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Quartz Daily Brief—Americas edition—Putin “ordered” London execution, Foxconn eyes Sharp, sarcasm detectors? Yeah, right

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What to watch for today

Vladimir Putin is accused of ordering a hit in London. Look for official Russian reaction as a British inquiry into the death of Alexander Litvinenko, an ex-KGB man living in London, concludes that the Russian president “probably” approved of the 2006 killing. The announcement could also pressure UK prime minister David Cameron to increase sanctions against Russia.

Prime ministers preen at Davos. UK leader David Cameron, Greek PM Alexis Tsipras, and Israeli PM Binyamin Netanyahu will all speak at separate panels at the World Economic Forum. With world leaders about, these are the 27 CEOs who are conspicuously absent. And who won Day 1 of Davos, anyway?

The European Central Bank’s rate decision. The bank introduced a stimulus package just six weeks ago, so analysts expect it will hold off on further changes for now. But weak inflation and low oil prices could prompt it to take action.

Starbucks reports its earnings. The US coffee shop chain is expected to announce a large increase in fourth-quarter profit, on strong seasonal sales and a popular food menu. It is also succeeding in China, where other fast-food companies are struggling.

Dov Charney gives it one last try. The disgraced founder of American Apparel is making a final attempt to regain control of the company by trying to derail its bankruptcy proceedings. If the court approves a restructuring plan backed by a hedge fund, the company will go private and Charney’s shares will become worthless.

While you were sleeping

No respite for Asian stocks. Major stock markets in China, Hong Kong, Japan, and South Korea ended down, despite early rallies, after global share indexes suffered heavy losses yesterday as crude oil fell below $27. European markets held steady in early trading, but volatility is expected.

Foxconn offered to buy Sharp for $5.3 billion. The Taiwanese manufacturing giant best known for assembling iPhones said it would also take on all of the Japanese company’s debt, according to the Wall Street Journal (paywall). It hopes the outsized offer for the struggling gadget maker will convince shareholders to drop concerns about selling to a foreign owner.

Barclays announced 1,200 job cuts… The roles will be cut from the British bank’s investment-banking division, as part of CEO Jes Staley’s shakeup of the institution. The cutbacks will see Barclays stop investment banking in at least eight countries.

…and Pearson also slashed its workforce. The educational publisher said it is cutting 4,000 jobs—10% of its total staff—after issuing a profit warning for the year ahead. Pearson said it expects an underlying operating profit of around £600 million ($850 million) this year, down from £720 million in 2015.

SABMiller reported better-than-expected sales. The European mega brewery reported a 7% rise in fiscal third-quarter revenue, beating expectations of a 5.5% increase. Most of the extra sales were in Africa and South America; Europe’s mild winter also boosted earnings.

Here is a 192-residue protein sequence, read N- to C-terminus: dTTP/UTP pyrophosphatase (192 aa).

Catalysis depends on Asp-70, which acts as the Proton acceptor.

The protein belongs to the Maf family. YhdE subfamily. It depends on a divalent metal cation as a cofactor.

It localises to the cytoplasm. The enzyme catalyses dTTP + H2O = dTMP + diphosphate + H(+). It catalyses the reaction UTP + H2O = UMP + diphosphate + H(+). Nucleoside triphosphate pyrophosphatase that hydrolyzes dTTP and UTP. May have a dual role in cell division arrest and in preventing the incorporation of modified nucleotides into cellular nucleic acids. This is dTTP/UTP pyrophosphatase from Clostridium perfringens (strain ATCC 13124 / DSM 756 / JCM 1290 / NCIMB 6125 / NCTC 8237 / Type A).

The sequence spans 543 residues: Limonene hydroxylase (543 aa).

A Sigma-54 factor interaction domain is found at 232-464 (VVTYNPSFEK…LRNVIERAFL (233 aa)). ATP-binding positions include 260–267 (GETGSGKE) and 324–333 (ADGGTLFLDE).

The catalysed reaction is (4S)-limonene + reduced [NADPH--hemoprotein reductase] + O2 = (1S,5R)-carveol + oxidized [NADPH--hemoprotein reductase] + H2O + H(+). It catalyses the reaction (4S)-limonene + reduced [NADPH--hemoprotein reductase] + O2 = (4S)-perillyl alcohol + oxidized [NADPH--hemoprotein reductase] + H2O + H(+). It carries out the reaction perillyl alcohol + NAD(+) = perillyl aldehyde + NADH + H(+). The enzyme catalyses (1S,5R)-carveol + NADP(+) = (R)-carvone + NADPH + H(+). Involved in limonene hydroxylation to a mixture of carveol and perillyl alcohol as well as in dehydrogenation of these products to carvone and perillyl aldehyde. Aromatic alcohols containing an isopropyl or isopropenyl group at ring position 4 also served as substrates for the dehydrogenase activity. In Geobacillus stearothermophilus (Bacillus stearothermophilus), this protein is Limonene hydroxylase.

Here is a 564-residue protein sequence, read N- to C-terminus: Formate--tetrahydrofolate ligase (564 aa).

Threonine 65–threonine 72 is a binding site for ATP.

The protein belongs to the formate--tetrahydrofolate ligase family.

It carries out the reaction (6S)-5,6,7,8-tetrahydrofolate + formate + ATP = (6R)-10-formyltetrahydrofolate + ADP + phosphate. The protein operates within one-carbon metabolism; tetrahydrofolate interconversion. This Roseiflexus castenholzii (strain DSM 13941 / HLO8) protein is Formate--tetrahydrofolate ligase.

Remy Cointreau had something to cheer about. The French distiller said it expects to return to full-year profit growth this year, after sales rose in its fiscal third quarter by 3.2%, ahead of expectations. Remy was hit by a corruption crackdown in China, but is now seeing a return to growth there.

Quartz obsession interlude

Kevin Delaney on the radical optimism of Canada’s prime minister. “His electoral mandate is to ‘provide a positive and good government for Canadians,’ Justin Trudeau says, ‘rather than focusing on what we’re scared of.’ But what about the prospect of terrorism attacks on Canadian soil? ‘People are open to not choosing to live in constant fear,’ Trudeau says. ‘We have to make a choice about how much we’re going to close and limit and crack down on our society in order to protect it.’” Read more here.

Matters of debate

There’s nothing wrong with mourning on social media. Let’s ditch the assumption that grief is only sincere if it’s private.

Gossiping isn’t a flaw, it’s a skill. Being a good gossip means being a team player, and reading your peers correctly.

Davos is a farce cooked up for the masses. The super-rich play by different rules than the rest of the world.

Surprising discoveries

Brazil is deploying genetically modified mosquitoes. The weaponized insects are the best hope against dengue and the Zika virus.

Japan plans to drop the swastika from its tourist maps. The symbols, for Buddhist temples, are being replaced with pagodas.

Researchers have developed an extremely effective “sarcasm detector.” They trained their algorithms by reading #sarcasm tweets.

A group of Frenchmen once tried to establish a communist utopia in Texas. The 1848 commune quickly failed.

By 2050, there will be more plastic than fish in the sea. Pound for pound, manmade trash will outweigh marine life.

Live Slack chat

Chris Sheldrick is founder and CEO of what3words, a global grid of 57 trillion 3mx3m squares that gives every location in the world an easy-to-use address. Following his standout presentation at The Next Billion: New York, Chris will join Quartz on Slack for our first live chat Q&A with our editors and readers. Sign up now to join us today from 1-2pm EST.

Our best wishes for a productive day. Please send any news, comments, weaponized mosquitoes, and algorithmic sarcasm to hi@qz.com. You can follow us on Twitter for updates throughout the day.

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